Zach was an easy and easy-to-love man, full of bustling life, a wealthy art dealer who, at a child’s birthday party, would rather be upstairs with the 4-year-olds than drinking with the adults. His absence destabilizes Lydia in ways beyond simple grief — in part because she’s a woman with very little to do, one who has refused paid work and charity work alike and cultivates idleness. “Now I don’t know how I’m going to fill my days!” she cries, an echo of her decades-earlier longing for Alex: “Unless Alex wants me I’m not real. … I’m just a shadow.” At the end of the first chapter, we see Lydia, who has temporarily moved in with Alex and Christine, climbing into bed between them. This is before we know her past with Alex, before we learn that one night years earlier, the four of them almost embarked — but didn’t quite — on a ménage à quatre. But the tension of all we don’t yet know still suffuses the scene. We sense, correctly, that Hadley has built us a fine pipe bomb.
So unquestioningly do the women, in their earlier years, enjoy “the golden good fortune of being chosen” and so subtly do all the characters undervalue Christine’s viable career as a visual artist even as they fetishize Alex’s neglected writing that one worries the narrative and the author are doing the same — until it becomes clear that these are the very complacencies Hadley is here to dismantle.
For it’s not just Zach who has held the four of them, and the two marriages, together; it’s the power structures they agreed to in their 20s, the vows they took when they were different people. (“Marriage,” Christine thinks, “simply meant that you hung on to each other through the succession of metamorphoses. Or failed to.”)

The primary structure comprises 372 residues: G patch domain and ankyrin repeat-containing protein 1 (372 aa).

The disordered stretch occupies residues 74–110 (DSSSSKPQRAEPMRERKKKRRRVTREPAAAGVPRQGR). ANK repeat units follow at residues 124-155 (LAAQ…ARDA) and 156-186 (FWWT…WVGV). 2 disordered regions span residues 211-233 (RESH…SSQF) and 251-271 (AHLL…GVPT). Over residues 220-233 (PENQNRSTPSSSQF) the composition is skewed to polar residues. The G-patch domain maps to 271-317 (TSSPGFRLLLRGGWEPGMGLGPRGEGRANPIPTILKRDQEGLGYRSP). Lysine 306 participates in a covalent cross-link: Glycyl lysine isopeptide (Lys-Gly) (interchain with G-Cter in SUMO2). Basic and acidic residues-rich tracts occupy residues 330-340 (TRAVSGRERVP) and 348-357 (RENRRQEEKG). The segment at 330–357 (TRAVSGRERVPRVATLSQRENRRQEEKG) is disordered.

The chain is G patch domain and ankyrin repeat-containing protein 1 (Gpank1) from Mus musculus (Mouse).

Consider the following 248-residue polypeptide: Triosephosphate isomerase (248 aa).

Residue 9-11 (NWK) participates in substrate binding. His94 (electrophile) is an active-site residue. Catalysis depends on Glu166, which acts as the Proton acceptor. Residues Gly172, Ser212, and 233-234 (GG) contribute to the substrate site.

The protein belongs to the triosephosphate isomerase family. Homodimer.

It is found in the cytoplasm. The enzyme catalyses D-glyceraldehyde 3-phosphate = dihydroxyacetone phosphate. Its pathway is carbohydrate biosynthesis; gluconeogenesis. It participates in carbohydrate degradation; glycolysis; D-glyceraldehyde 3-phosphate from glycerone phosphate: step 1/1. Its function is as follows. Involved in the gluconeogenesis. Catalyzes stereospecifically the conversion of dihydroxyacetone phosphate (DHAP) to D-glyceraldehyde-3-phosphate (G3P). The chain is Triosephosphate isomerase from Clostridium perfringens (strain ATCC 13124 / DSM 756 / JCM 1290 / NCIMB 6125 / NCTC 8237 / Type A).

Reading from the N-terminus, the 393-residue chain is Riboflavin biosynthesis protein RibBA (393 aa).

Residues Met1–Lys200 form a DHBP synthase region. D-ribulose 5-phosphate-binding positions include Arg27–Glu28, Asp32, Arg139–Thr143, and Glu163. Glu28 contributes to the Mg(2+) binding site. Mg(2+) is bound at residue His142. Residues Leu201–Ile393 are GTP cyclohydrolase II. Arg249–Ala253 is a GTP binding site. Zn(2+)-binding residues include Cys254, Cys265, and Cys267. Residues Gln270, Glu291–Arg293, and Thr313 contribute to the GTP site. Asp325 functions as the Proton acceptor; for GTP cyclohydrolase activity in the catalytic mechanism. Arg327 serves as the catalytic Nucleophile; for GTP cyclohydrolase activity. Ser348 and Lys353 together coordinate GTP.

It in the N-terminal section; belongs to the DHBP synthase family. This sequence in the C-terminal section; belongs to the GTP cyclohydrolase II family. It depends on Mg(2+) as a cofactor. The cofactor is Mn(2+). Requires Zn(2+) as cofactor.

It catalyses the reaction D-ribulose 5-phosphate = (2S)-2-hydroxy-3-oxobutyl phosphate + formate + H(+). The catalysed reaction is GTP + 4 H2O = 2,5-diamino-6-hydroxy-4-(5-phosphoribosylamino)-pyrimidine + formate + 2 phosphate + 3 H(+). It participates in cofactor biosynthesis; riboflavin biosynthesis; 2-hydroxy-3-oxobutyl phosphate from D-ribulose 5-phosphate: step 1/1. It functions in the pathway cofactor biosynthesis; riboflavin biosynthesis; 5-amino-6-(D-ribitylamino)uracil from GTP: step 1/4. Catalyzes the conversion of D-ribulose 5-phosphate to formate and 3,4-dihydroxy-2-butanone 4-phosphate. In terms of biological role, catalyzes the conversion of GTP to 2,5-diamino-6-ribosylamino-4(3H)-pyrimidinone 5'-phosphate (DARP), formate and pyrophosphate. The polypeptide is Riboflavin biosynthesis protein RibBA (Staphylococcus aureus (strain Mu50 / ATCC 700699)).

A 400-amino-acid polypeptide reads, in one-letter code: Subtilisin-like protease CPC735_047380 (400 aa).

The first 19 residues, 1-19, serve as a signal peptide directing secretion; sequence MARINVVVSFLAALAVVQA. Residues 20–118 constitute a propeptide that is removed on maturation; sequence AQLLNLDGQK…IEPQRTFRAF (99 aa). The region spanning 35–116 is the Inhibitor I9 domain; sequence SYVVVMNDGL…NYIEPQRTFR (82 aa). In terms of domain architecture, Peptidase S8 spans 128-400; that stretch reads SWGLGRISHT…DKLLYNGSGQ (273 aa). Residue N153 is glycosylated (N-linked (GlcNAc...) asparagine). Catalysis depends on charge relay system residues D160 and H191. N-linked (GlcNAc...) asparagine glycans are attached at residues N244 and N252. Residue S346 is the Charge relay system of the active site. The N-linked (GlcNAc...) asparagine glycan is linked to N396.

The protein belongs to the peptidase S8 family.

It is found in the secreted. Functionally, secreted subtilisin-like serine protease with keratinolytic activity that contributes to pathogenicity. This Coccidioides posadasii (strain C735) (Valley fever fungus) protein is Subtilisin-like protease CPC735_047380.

As their lives unravel, we wonder with Christine if the “questioning of impervious male knowledge had always come to women at a certain age, in their prime, as they grew out of the illusions of girlhood. Or was it a new thing coming about in history, because of cultural change?” The novel seems to suggest the former. By the end, the romantic fates of the couples’ two grown daughters are still being left to fate and chance, while Christine and Lydia begin for the first time to make their own choices. We see, as well, an older generation of women represented in Alex’s mother, who dispenses surprisingly liberated sexual advice to her granddaughter, years after her own disappointing marriage, and in Christine’s mother, who also offers late-in-life wisdom: “Aren’t men ridiculous?” she asks. It might not be history that frees us, Hadley seems to suggest, but personal history, a late coming-of-age.
I’m not the first to compare Tessa Hadley to Virginia Woolf, not even in these pages, and “Late in the Day” calls to mind, in particular, Woolf’s “The Waves” in its circling around a magnetic central character (for Woolf, it’s Percival, beloved childhood friend of six overlapping narrators) whose absence becomes the book’s main character. While we never hear from Woolf’s lost Percival, we hear only fleetingly from Zach and really don’t need more. He works best as an uncomplicated force, his silence (like Percival’s) mirroring his disappearance from the world of the story.